But I digress. Back to grilled cheese sandwiches.

A Dry Riesling would pair well with a sandwich including bacon or proscuitto and is the perfect foil for any sauce with a spicy kick.

The trick in pairing wine and grilled cheese is to pay attention to the tasting notes of a wine. Honey, pear, apple, lavendar, bell pepper, olive, mushrom, roasted meat, rosemary, thyme and berries of every flavor are terms used as wine descriptors.

Check the back of the wine bottle, the shelf tag at the store or the internet to find a wine whose tasting notes include the same flavors as your sandwich and you will be on the right track.

I love that so many of you shared your ideas on the perfect grilled cheese sandwich. What about the wine? Have you found a perfect pairing of wine and grilled cheese? Have you tried a Dry Riesling?

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Thanksgiving Wine

By now you have likely finalized your Thanksgiving dinner menu and compiled your grocery list.

Have you given enough thought to the most important component of the meal? More crucial than the turkey or stuffing or cranberry sauce?

Have you given enough thought to the Thanksgiving wine?!

Sometimes this can be tricky. You will want to select wines that appeal to a wide variety of palates and that pairs well with the range of dishes on your Thanksgiving table.

Pinot Noir

My “go-to” red wine for this type of situation is Pinot Noir. Usually a crowd favorite as a flavorful but not too heavy red wine, this varietal is a real chameleon when it comes to pairing with food.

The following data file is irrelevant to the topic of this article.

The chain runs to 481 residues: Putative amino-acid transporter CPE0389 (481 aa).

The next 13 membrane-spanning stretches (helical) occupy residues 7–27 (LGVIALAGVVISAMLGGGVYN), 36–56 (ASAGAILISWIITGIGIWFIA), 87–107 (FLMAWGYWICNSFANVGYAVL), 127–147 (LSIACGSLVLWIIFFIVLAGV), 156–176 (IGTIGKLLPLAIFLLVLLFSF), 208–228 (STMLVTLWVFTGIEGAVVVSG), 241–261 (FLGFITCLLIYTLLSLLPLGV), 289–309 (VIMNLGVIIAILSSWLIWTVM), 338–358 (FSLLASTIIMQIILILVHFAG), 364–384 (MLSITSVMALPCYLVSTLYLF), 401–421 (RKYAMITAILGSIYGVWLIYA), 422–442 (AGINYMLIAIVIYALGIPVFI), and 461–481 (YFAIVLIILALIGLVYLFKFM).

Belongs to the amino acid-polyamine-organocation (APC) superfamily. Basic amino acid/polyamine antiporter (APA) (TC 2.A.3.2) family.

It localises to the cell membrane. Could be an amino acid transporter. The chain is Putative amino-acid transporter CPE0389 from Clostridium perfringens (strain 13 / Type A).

Pinot Noir goes with just about anything.

Here are a few of my favorites. These should be available at your local wine store. I’ve even found them at our grocery store.

2012 Au Bon Climat Santa Barbara County Pinot Noir

2012 Au Bon Climat Pinot Noir

This yummy wine is a blend of Pinot Noir grapes from a number of different locations (including the Bien Nacido Vineyard) in Santa Barbara County. The winemakers kept each vineyard’s wine separate for 6 months to let each develop their individual flavors before blending them into this gem.

The wine has notes of red berries and a hint of clove making it a great wine to go with both the tangy and sweet Thanksgiving dishes like cranberry sauce as well as the savory dishes like sweet potatoes and stuffing.

The 2012 Au Bon Climat Santa Barbara County Pinot Noir retails for about $22 per bottle.

2012 Byron Pinot Noir

2012 Byron Pinot Noir

This is another great Santa Barbara County Pinot Noir. At $19 per bottle, it brings lots of great cherry flavor that is balanced by some minerality. In my opinion, this yin and yang of sweet and savory notes, along with the medium body, explain why Pinot Noir goes so well with all kinds of food.

While the 2012 Byron Santa Barbara County Pinot Noir won’t necessarily knock the socks off your family’s wine aficionado, it has a good, crowd pleasing flavor.

2011 Flowers Sonoma Coast Pinot Noir

2011 Flowers Sonoma Coast Pinot Noir

Let’s say you got off easy this year and get to be a guest at someone else’s Thanksgiving table. In addition to your assigned dish for the pot-luck dinner, perhaps you want to bring a special bottle of wine that you hope (fingers crossed!) the hosts will open on the spot and share with you and the other guests.

The 2011 Flowers Sonoma Coast Pinot Noir ($45 per bottle) would be a very good choice. You might remember that I told you about this wine as part of my Pinot-Palooza post.